Beautiful, Sublime and Picturesque

Initial capitals have been used in the account of Knight, Price and Repton for the words Beautiful, Sublime and Picturesque, to mark their use as part of a specialised aesthetic vocabulary. As explained by Edmund Burke, ‘Beautiful’ meant smooth, flowing, like the body of a beautiful woman. ‘Sublime’ meant wild and frightening, like a rough sea or the views that might be obtained while crossing the Alps on a rocky track in a horsedrawn coach. ‘Picturesque’ was an intermediate term, introduced after Burke, to describe a scene with elements of the Beautiful and the Sublime. Without its initial capital, ‘Picturesque’ means ‘like a picture’. In what is called the landscape style in this book, Picturesque gardens have a sequential transition from a Beautiful foreground, through a Picturesque middle ground to a Sublime background. Composing gardens like paintings integrated the design ideas of the eighteenth century to create a landscape design concept of significant grandeur and exceptionally wide application.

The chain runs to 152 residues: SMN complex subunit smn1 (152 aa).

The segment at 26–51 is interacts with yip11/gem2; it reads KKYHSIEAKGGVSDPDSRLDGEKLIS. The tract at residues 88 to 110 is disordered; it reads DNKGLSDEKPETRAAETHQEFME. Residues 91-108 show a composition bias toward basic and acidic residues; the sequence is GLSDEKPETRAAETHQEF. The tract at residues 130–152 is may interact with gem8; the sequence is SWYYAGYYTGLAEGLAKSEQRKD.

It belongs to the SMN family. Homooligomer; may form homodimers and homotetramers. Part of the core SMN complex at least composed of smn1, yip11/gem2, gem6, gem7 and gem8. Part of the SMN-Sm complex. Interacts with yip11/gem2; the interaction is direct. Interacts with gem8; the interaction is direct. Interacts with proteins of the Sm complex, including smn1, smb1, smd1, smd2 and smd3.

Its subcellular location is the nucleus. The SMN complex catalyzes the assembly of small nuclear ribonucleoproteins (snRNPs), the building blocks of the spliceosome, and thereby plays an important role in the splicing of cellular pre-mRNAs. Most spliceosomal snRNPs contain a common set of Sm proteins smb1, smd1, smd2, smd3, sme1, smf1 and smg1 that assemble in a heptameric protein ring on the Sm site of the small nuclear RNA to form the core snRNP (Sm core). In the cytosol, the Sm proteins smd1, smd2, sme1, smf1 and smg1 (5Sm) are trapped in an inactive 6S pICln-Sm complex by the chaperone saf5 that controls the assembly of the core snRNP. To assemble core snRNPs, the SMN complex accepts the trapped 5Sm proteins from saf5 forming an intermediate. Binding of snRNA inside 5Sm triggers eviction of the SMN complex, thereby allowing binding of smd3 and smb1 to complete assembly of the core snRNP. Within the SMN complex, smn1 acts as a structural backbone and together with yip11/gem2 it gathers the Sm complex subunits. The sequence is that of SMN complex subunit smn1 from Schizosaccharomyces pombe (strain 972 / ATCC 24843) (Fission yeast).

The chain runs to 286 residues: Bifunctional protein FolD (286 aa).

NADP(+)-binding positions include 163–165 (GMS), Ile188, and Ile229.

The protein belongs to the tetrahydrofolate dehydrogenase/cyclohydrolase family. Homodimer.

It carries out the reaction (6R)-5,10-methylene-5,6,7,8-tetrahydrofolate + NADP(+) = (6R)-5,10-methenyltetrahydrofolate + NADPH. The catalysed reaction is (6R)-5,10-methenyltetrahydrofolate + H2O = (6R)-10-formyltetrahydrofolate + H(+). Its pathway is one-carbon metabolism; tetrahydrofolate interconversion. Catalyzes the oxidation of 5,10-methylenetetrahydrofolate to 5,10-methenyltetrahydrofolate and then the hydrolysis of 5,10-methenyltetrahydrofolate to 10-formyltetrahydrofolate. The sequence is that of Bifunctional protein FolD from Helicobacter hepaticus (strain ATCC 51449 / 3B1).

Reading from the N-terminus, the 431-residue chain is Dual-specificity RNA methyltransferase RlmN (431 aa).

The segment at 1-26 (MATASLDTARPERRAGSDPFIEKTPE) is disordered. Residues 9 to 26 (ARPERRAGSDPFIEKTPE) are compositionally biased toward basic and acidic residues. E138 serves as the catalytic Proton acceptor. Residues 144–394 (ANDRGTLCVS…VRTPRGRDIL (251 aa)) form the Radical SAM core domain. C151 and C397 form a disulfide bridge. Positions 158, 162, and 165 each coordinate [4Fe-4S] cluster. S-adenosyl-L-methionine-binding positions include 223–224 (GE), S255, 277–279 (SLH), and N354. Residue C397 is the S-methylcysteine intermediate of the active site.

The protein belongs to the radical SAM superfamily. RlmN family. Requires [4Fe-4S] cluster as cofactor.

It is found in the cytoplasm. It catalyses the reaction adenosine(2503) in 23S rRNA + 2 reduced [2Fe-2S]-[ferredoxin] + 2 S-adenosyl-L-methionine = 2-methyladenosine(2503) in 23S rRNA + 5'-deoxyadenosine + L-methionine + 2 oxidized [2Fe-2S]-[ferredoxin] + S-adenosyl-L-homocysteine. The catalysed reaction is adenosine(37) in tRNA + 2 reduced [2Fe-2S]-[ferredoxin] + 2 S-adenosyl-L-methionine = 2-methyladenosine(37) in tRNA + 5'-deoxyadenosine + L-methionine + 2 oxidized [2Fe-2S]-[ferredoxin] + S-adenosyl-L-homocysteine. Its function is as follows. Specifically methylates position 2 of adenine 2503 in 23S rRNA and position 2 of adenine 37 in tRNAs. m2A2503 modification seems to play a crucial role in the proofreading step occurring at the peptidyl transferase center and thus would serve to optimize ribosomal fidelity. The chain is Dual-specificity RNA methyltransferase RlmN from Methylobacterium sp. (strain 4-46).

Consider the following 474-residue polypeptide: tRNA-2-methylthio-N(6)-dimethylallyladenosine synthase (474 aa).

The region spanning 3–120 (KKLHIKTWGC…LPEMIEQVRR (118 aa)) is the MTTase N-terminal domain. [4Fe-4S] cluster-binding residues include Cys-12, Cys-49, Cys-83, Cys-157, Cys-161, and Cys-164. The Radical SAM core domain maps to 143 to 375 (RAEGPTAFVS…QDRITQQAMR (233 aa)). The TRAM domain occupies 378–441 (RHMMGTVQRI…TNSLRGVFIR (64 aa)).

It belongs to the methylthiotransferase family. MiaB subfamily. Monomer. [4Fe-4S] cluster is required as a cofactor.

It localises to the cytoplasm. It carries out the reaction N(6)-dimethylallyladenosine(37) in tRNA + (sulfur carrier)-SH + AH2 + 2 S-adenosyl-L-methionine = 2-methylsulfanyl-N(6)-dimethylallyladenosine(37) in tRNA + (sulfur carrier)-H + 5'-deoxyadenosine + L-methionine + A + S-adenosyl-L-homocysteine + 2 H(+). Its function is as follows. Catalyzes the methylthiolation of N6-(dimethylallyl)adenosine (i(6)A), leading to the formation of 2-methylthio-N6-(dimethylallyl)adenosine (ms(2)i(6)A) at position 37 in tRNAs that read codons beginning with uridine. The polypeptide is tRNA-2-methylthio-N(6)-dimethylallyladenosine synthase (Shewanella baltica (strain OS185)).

The landscape style is the chief support for the claim that British designers made a unique contribution to western culture during the eighteenth century. In his 1955 Reith Lectures Nikolaus Pevsner used the term ‘English picturesque theory’ for what he described as an ‘English national planning theory’. Pevsner stated that it ‘lies hidden in the writings of the improvers from Pope to Uvedale Price, and Payne Knight’ and that it gave English town planners ‘something of great value to offer to other nations’. He then asked whether the same can be said ‘of painting, of sculpture, and of architecture proper’. His answer was that Henry Moore and other sculptors had ‘given England a position in European sculpture such as she has never before held’, but that English painting and architecture of the period were of markedly lower quality.

Tom Turner, Garden History (2005)

Humphry Repton, Woburn Abbey Gardens (1805)

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